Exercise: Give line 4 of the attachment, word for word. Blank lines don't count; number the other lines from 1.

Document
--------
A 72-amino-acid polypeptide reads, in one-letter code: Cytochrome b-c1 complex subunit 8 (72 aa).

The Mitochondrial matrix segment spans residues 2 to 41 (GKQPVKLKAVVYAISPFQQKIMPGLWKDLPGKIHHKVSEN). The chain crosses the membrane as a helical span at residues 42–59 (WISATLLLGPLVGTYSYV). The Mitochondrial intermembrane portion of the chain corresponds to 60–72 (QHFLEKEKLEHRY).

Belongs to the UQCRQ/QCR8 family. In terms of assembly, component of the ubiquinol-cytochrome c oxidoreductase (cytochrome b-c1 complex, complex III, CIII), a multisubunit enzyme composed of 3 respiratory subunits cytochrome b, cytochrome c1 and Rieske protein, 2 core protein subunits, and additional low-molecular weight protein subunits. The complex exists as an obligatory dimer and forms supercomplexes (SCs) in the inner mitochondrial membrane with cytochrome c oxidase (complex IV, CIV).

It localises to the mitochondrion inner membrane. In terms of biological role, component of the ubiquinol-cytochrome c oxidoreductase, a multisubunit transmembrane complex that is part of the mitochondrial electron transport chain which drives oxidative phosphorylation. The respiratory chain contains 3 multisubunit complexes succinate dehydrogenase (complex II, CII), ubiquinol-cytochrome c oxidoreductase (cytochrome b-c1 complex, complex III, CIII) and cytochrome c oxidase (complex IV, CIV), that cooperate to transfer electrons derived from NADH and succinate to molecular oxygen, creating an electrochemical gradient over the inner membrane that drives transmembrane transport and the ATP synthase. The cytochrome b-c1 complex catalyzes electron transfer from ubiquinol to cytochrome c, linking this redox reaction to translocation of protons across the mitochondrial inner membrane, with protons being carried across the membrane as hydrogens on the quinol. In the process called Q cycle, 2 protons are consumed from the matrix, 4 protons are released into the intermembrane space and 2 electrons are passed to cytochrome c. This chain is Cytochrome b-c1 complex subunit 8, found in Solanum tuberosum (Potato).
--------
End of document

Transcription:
It localises to the mitochondrion inner membrane. In terms of biological role, component of the ubiquinol-cytochrome c oxidoreductase, a multisubunit transmembrane complex that is part of the mitochondrial electron transport chain which drives oxidative phosphorylation. The respiratory chain contains 3 multisubunit complexes succinate dehydrogenase (complex II, CII), ubiquinol-cytochrome c oxidoreductase (cytochrome b-c1 complex, complex III, CIII) and cytochrome c oxidase (complex IV, CIV), that cooperate to transfer electrons derived from NADH and succinate to molecular oxygen, creating an electrochemical gradient over the inner membrane that drives transmembrane transport and the ATP synthase. The cytochrome b-c1 complex catalyzes electron transfer from ubiquinol to cytochrome c, linking this redox reaction to translocation of protons across the mitochondrial inner membrane, with protons being carried across the membrane as hydrogens on the quinol. In the process called Q cycle, 2 protons are consumed from the matrix, 4 protons are released into the intermembrane space and 2 electrons are passed to cytochrome c. This chain is Cytochrome b-c1 complex subunit 8, found in Solanum tuberosum (Potato).